Unsustainable living


I have often wondered how native St Andreans respond to life in our little town, benefit from the few facilities provided in St Andrews. Though the town is relatively well-suited to student needs, how does the dearth of affordable products affect the so-called “locals”?

This week I discovered that two new shops were opening up on South Street; a late night fast food restaurant and a ‘luxury chocolatier’, two establishments clearly aimed at the unique demographic of the St Andrews student body. A variety of takeaways (which of the three Indian places should we sample tonight?), gourmet restaurants and any number of cute, student-oriented coffee shops are all readily available on our three streets. Even that last bastion of the “local” drinking establishments, The Keys, had a Freshers’ week drinks list this year. These developments have left me wondering where the ‘other people’ go – other than Greggs, there are few if any stores not monopolized by or singularly marketed towards students.

Last semester our town lost Argos forever – I cannot help feeling that instead of luxury chocolates, the year-long residents of the town would benefit from another provider of household goods, small electrical goods, or even an affordable clothing shop. Though students often complain of being denied housing in the center of town, locals could make a viable case that they are being deprived of essential services – an example of this would be the lack of affordable children’s clothing stores. Any parent who would like to clothe their child in anything other than Fatface or a Junior-Saints sport t-shirt must travel out to Cupar at the very least. One kebab shop for a clothing shop would not make much of a difference to students, and would serve as a huge boon to the local population.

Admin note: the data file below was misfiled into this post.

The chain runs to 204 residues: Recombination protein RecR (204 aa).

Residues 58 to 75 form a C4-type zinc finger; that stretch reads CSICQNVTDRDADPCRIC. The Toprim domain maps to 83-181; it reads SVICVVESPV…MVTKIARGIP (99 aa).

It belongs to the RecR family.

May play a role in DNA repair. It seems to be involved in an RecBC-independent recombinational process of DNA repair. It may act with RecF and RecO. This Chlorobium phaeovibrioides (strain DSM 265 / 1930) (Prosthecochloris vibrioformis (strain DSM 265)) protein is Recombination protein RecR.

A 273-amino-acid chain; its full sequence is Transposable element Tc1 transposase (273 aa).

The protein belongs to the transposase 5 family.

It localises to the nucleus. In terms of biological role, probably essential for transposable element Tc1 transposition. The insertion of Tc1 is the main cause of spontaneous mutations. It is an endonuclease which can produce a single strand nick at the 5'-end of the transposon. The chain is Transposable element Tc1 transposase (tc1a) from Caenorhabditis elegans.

I know what people will say to this criticism of the St Andrews shopping situation; that it is only a small town, that the student population makes up a significant and that a town so dominated by a University could not possibly appeal to all commercial tastes. Many of the shops cater to the “St Andrews” stereotype; there seems to be an assumption that all those living and studying in this town fit the same mould – rich and elitist – where Jack Wills and cashmere jumpers are the relative norm. For many students, these are the odd luxury item, and hardly everyday-wear. Compared to towns with a similar sized shopping area, there is a distinct lack of affordable menswear in the town and despite the plethora of charity shops available, they don’t really manage to compensate.

There is definite division between town and gown – luxury chocolate shops, multiple delicatessens and Persian rugs are not the first shopping destinations on the minds of many Fifers, both in St Andrews and the surrounding villages, whereas all are host to a multitude of student customers.  While university students are essential to St Andrews’ local economy, I believe that the ratio of practical to ‘posh’ shops  is on the tipping point. It seems wrong that some of the bare essentials in this area of Fife are simply not to be found because of a cohort of students, which changes every year.

I would never go as far to suggest a total overhaul of the town shopping area, but I do feel that most stores are geared towards a certain perception of the ‘St Andrews student’. The replacement of the odd chip shop or delicatessen with a more useful alternative would be a welcome change in my mind.


  1. I would argue a lot of these points. Yes there are Persian rug shops, but how many students realistically buy a Persian rug on a day-to-day basis. Further to this, the local population is also much more affluent than the rest of Scotland so the shops that spring up also cater to this. Delicatessens too, I don’t know many students who buy deli food on a day to day basis.


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